Bush Brings Parents Into Campaign
MANCHESTER, N.H. (AP) _ Republican George W. Bush, who would be president, campaigned for the first time Saturday alongside his father, who once was, as the field of White House hopefuls plowed toward this week’s leadoff New Hampshire primary. Bill Bradley charged Al Gore was trying to ``dance around″ earlier qualms about abortion as he bid to cut into the vice president’s core Democratic support.
With the polls pointing to a tight finish, at least on the Republican side, Sen. John McCain mocked Bush’s endgame strategy as ``quick, get me another endorsement″ from the GOP establishment. People lining up behind the front-runner now are ``the same ones running our party in 1996 and 1998, when we lost elections,″ said the Arizona senator, who has come from far back in the pack to within striking distance of victory in the state.
Gore, who has moved past Bradley in recent polls, sought to blunt his rival’s attack on his position on abortion and his credibility. Asked whether he would say abortion ``is arguably the taking of a human life,″ as he wrote to a constituent 1987, the vice president said, ``I would not use that phrasing today.″
He quickly added, though, that ``on the narrow question, I’ve always supported Roe v. Wade. I’ve always supported keeping abortion legal.″
Steve Forbes, who finished a strong second in last week’s Iowa caucuses, Alan Keyes and Gary Bauer all made their rounds on the campaign’s final weekend, hoping for surprises in Tuesday’s vote that would catapult them into the thick of the GOP race. Forbes released new radio commercials attacking Bush for failing to be a firm enough foe of abortion, and for overseeing a big increase in spending in Texas.
The crowds were bigger Saturday, the political theater more entertaining, as New Hampshire voters prepared to render their verdict. A man stood on a Manchester street corner, wearing a Bill Clinton mask and waving a Bush placard. His presence on a wind-whipped day underscored that this begins the flood of primaries that will lead to election of the current president’s successor.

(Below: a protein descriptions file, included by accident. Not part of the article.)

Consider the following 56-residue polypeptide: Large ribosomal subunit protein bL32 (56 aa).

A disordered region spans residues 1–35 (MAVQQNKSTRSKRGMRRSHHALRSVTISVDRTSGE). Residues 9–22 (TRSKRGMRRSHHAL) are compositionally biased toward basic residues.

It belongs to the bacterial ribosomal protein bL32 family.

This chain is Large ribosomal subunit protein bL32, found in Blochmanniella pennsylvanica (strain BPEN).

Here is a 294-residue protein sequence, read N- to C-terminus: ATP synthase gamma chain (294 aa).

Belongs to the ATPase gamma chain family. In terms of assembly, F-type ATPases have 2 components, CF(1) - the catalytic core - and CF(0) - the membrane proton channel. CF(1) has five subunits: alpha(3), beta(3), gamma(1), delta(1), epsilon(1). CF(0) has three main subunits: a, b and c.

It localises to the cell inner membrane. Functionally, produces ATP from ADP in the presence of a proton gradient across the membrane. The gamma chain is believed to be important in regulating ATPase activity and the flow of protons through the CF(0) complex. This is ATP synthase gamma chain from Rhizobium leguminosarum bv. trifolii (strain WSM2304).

Still, after months of campaigning and thousands of candidate speeches, not everyone was ready to declare a preference. ``I’m slow to make my decision,″ said Robi Jackson, 57, of Portsmouth, who described herself as leaning toward Bush. ``My feeling is they all have wonderful ideas, but when you get to Washington, well, you know what they say: `Talk is cheap.‴
A Bush victory Tuesday would cement his credentials as front-runner and damage, if not cripple, McCain’s ability to sustain his challenge. The Texas governor began his day in Portsmouth, where he appeared before one of the largest crowds he’s seen thus far, an estimated 1,000 people.
From there, he went to Milford, where he posed for a Bush family political appearance. Father George Bush, mother Barbara and other family members flanked him, joined as well by Elizabeth Dole, the wife of the 1996 presidential nominee and herself a campaign dropout this time around.
``This boy, this son of ours, is not going to let you down,″ promised the former president _ who ran three times in the New Hampshire primary and won twice. ``He’s going to go all the way.″
``When I heard my family was coming up here to knock on doors it gave me that extra impetus to keep charging in New Hampshire,″ said his son.
Aboard McCain’s campaign bus, the candidate said the GOP establishment ``has become more and more alarmed″ at the possibility of his victory. ``We’ve interfered with a coronation.″
In the Democratic race, Bradley unveiled a new television ad that said of abortion, ``This is the kind of issue that you can’t straddle.″ Campaigning during the day, the former New Jersey senator said, ``I was pro-choice from the day I entered politics, and I will always be pro-choice. It’s not an issue you can dance around.″
Gore said in campaign debate last week that he had once opposed federal funding for abortions under Medicaid but had otherwise always been for abortion rights.
``Yes, my position has changed,″ Gore said. ``I strongly support a woman’s right to choose, and if (Bradley) disputes that, then he is making a mistake.″
Bauer plunged into the Democratic dispute, questioning Gore’s candor.
``I almost fell off my chair ... when I saw Al Gore deny that he had ever been pro-life,″ he said.
``When it comes to an issue this profound, a politician that plays games on something involving life and death I think loses all credibility to aspire to the White House,″ he said.
Keyes said he doesn’t plan any abrupt change in strategy in the final days of a race that looks bleak for him. ``I think one of the things most important for us is to walk the walk with integrity. It’s dictated by the fact that I think this is what the country needs,″ he said.